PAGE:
The Venison Labs were far different than any critique I had in school. They were essentially generative conversations about the artist's work or practice. All of the conversations were specific to the artist, but the discussion often touched on things we could all relate to- how do you talk about your work? how do you keep creating with the demands of full time work and family? what are your ultimate goals as an artist? what part of the creative process brings you joy? These labs were perhaps the most impactful part of the programing for me, they helped me reflect on my own practice and reaffirmed my current direction in my work.
Collaborative cooking was fun and a great way to get to know one another. The food was organized by day and the cooking team for each meal would simply find the ingredients for the meal they were cooking in the fridge and pantry and use the provided recipe to cook the meal for the group. Each team cooked 1 meal a day. It was fun to be creative with each other in the kitchen and to chat and laugh while we cooked. The food was healthy and delicious and always came out good.
The explorer time was super fun too-We visited a gorgeous reservoir (I jumped in the icy water of course), we hiked, and we also played hide and seek (which was way too scary- how the hell do kids play that game??)
Overall it was an incredible experience and one I highly recommend.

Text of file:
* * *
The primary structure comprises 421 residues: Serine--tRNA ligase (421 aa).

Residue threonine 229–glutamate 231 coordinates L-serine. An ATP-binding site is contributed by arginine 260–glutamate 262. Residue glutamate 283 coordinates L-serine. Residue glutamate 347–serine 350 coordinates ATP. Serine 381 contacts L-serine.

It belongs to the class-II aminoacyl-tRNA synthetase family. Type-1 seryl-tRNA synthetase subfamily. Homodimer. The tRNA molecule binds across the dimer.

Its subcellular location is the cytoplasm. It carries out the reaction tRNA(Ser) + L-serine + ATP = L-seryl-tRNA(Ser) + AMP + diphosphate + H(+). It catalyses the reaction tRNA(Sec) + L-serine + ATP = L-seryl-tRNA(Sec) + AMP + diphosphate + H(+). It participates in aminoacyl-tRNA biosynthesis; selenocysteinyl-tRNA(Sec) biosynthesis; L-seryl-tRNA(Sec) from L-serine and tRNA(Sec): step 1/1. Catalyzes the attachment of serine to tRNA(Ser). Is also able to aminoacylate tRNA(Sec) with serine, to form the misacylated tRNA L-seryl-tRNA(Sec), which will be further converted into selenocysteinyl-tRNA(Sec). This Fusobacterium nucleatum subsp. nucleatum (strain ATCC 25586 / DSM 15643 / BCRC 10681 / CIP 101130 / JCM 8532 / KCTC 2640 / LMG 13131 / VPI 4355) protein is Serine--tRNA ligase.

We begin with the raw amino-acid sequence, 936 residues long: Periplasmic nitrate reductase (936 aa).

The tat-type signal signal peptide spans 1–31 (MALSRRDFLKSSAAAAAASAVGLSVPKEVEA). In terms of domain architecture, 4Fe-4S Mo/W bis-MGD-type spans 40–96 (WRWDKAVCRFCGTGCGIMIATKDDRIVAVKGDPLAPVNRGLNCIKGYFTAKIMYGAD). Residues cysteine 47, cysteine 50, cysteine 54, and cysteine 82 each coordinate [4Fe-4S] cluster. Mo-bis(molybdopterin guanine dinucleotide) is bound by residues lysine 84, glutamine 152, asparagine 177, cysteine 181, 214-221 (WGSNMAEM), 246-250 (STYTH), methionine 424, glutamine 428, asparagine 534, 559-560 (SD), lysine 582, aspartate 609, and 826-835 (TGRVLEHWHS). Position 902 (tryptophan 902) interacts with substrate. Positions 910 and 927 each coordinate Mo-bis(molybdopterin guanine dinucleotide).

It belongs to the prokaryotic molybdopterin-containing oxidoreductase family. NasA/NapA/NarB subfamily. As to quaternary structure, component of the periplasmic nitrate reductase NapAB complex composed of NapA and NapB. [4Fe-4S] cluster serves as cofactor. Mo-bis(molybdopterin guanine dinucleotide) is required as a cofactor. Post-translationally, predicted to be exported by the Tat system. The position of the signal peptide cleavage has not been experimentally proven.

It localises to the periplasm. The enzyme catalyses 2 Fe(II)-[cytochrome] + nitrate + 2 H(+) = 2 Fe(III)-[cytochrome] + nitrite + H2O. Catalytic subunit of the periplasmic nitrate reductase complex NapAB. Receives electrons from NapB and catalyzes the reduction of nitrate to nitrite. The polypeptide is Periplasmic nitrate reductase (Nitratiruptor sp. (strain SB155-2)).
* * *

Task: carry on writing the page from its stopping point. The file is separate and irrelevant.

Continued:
Photo credit: Molly Thompson http://www.mollythompsonvisuals.com/
I was so excited to do this show with Mary Anne Kluth and Shannon Taylor at Adobe Books. I am a longtime admirer of both Mary Anne's theme park collages based on romantic era landscape paintings and Shannon's luscious watercolors of beautiful women in fantasy worlds. The work came together really well and we decided to do one collaborative piece for the show on the three small windows on the front wall of the gallery. We printed detail shots of the clouds seen in each of our bodies of work and printed them large on backlit film and adhered them to the windows. This was one of those shows I didn't want to take down. It was great working with these ladies and the lovely staff and friends of Adobe Books- the whole experience was warm fuzzies from start to finish.
In December, 2015 one of my prints, Hill Fire, 2014 was selected to be part of “COMMEDIA: NEW PRINTS 2015/AUTUMN”, NOVEMBER 19, 2015 – JANUARY 16, 2016 at International Print Center in New York. I was really excited to be part of this show in particular because I've seen so much compelling art created around themes of Dante's Divine Comedy (from Dali to Sandow Birk) and thought my current work fit the theme in an interesting way. The stars aligned and it turned out my parents would be in NY in early December to celebrate my father's birthday so I decided to drop everything and go out to NYC for a weekend while the show was still up and see the show and celebrate with my parents. I'm so glad I did! The selection of work was thought provoking. From Evan Bellantone's rainbow - balanced between offset black fields to Nathan Catlin's Still Life of hanging birds it was a fantastic show.